• Iron Candidate: Battle African-American

    Political Wire reports that Paul Sarbanes is getting out of the legislating business . It's too bad; Sarbanes is a very good Senator. He's a strong liberal (he voted against Iraq, both tax cuts, and Ashcroft), but he works harder behind the scenes than Barbara Boxer does in front of the cameras. (Don't get me wrong: I love Barb. But she's not exactly a workhorse.) He was a lawyer, a Rhodes Scholar, and an economic adviser to Kennedy. I'll be sad to see him go. In terms of replacing The Sarbanator, both parties have deepish benches. For the Dems, there's Reps. Elijah Cummings and Chris Van Hollen, and Montgomery County Exec. Doug Duncan. Republicans have Reps. Roscoe Bartlett and Wayne Gilchrest, '04 Senate candidate and "The Hobbit" character E.J. Pipkin, and maybe even Gov. Bob Ehrlich. But there are two candidates who would produce by far the most interesting race: Republican Lt. Gov. Michael Steele , and recently-retired NAACP President (and former Democratic Congressman) Kweisi...
  • A Talent for Torture

    With many thanks to commenter Nick, I finally found that Jim Talent quote , and she's a doozy: But a Republican panel member, Senator Jim Talent of Missouri, signaled that, as far as he is concerned, little if any blame rests on American shoulders. "If our guys want to poke somebody in the chest to get the name of a bombmaker so they can save the lives of Americans, I'm for it," Talent said, according to The Associated Press. "I don't need an investigation to tell me that there was no comprehensive or systematic use of inhumane tactics by the American military, because those guys and gals just wouldn't do it." Set aside for a moment the fact that torture is wildly ineffective at procuring information. Set aside that 70-90% of those we tortured were non-combatant civilians. Set aside the fact that Iraqis knew about Abu Ghraib long before we did, and our failure to acknowledge and deal with it seriously only added fuel to the insurgency's fire. And certainly, set aside Talent's gut-...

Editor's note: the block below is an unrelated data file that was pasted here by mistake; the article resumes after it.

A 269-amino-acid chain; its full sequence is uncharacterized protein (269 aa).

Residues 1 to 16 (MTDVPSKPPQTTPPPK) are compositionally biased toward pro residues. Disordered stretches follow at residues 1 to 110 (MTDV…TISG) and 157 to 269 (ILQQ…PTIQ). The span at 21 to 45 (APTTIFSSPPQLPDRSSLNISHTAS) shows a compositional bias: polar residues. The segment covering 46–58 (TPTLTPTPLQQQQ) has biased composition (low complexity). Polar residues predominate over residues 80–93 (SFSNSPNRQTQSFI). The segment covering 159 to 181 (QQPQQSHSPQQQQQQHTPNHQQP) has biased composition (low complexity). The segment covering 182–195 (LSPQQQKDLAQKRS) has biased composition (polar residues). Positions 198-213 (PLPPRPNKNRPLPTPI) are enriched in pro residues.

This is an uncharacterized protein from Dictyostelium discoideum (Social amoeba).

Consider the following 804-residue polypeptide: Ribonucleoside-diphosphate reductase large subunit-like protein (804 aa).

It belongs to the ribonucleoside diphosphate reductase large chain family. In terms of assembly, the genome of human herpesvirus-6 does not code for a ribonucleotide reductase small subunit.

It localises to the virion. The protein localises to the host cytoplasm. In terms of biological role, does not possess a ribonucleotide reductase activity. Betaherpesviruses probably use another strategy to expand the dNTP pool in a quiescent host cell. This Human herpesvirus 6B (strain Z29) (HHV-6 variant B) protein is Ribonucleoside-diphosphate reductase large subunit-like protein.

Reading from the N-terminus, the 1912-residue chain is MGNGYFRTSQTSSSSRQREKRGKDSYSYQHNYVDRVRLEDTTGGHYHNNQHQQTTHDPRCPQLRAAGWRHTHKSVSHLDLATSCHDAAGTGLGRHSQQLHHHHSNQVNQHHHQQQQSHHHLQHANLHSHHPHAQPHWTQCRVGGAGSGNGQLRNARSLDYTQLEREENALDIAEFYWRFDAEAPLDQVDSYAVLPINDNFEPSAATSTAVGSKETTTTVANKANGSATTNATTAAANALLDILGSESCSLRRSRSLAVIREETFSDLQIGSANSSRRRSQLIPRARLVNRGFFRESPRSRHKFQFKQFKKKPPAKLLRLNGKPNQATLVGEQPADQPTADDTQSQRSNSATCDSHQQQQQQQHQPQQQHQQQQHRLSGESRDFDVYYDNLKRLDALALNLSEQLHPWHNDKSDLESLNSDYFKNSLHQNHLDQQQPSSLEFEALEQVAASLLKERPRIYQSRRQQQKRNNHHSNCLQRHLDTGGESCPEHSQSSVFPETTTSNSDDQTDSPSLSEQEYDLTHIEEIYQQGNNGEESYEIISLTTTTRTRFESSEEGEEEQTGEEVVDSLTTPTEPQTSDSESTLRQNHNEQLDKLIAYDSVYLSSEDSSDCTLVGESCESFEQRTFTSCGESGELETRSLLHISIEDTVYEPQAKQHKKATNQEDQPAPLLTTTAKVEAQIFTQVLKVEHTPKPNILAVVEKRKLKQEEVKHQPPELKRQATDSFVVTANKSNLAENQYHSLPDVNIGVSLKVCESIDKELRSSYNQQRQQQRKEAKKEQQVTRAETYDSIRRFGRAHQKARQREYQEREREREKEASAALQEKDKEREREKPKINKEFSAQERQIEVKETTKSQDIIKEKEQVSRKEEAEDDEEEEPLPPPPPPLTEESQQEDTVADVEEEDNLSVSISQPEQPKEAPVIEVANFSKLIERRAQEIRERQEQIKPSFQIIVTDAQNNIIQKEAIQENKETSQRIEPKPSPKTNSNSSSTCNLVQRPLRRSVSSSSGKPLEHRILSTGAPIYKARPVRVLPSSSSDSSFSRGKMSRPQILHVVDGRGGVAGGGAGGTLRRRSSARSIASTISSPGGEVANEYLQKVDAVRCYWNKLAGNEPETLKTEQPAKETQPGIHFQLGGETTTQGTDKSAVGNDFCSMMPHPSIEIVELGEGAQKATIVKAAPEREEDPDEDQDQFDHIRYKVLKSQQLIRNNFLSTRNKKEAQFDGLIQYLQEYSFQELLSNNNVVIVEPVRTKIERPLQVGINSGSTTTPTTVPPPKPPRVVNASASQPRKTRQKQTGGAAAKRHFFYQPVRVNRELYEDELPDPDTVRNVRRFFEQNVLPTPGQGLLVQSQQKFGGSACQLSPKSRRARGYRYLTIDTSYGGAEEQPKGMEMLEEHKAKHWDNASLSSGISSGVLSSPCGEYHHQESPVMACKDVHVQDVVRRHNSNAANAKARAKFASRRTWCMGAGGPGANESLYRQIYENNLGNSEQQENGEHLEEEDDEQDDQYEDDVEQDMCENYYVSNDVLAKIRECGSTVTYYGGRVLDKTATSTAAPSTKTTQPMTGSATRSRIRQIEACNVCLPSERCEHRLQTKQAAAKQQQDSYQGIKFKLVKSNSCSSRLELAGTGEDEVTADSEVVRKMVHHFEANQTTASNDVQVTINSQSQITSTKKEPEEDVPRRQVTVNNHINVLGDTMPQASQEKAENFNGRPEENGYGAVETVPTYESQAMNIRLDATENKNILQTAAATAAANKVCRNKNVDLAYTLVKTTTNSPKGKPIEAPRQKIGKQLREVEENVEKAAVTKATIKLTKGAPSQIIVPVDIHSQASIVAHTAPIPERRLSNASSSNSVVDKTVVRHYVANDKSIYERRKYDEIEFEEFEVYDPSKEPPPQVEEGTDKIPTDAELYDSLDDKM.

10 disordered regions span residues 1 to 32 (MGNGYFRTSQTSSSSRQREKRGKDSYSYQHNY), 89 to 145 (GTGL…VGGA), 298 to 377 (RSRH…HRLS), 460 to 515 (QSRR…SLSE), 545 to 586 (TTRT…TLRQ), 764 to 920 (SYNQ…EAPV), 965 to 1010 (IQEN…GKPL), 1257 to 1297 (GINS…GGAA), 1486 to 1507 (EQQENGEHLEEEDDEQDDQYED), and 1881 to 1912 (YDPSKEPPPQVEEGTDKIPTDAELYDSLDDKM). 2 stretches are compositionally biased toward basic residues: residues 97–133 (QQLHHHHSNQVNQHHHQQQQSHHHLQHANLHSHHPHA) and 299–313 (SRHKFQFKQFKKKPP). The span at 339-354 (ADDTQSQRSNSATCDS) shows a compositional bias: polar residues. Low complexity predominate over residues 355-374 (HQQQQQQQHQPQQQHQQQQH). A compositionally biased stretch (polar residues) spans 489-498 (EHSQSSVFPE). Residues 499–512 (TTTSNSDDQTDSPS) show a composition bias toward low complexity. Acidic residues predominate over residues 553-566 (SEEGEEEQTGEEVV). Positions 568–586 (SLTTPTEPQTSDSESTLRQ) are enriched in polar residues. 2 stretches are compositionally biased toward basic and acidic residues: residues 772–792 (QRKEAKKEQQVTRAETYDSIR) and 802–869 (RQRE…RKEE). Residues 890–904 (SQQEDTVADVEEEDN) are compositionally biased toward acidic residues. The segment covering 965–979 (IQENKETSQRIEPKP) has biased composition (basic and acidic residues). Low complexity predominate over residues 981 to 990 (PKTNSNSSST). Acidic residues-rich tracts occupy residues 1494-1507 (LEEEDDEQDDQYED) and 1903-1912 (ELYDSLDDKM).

• Defense Savings Accounts

    This week's TNR features dueling pieces on Social Security. The second, by Jon Chait, is a principled case for obstructionism, hitting all the points you blog-readers have now committed to memory. The first , however, is by Greg Mankiw, former Chair of Bush's Council of Economic Advisors, and it argues -- I'm not making this up -- that Social Security privatization is a good thing because he and his colleagues at Harvard have similar pension plans (also known as 401(k)s and they like them fine. Excuse me? Putting aside the ivory-tower elitism that should have O'Reilly rushing to retch, can conservative arguments reach any lower? Maybe we should stop funding defense, just for a single year, and give each American an equal share of the savings, which would mean everyone gets a check for $1,332.43. With that money, they can invest in stocks, weapons, whatever they want. It'll be an enormous economic boost, allow consumers to make wise decisions for the future (defense or assets? Hmmm...
  • The Kids Aren't All That Interested

    DHinMI is wondering whether young voters, who seem to support private accounts, will help Karl Rove create the enduring Republican majority he seeks. Nope. Young voters barely care about politics, Social Security excites them about as much as Golden Girls cliffhanger. From 15 years ago. Seriously -- whether or not my generation likes Bush, and the election results resoundingly proved we don't, we're not going to flock to his side because he'll grant the opportunity to transfer 4 percentage points of payroll taxes into private acZZZZZzzzzzzzzz. I like my peers, and I don't mean to feed the stereotype that we're apathetic, but most of us are and, even among those who aren't, the idea that pension plans are going to spark some sort of realignment is absurd. It ain't* going to happen. * See? I'm a populist , sho' nuff.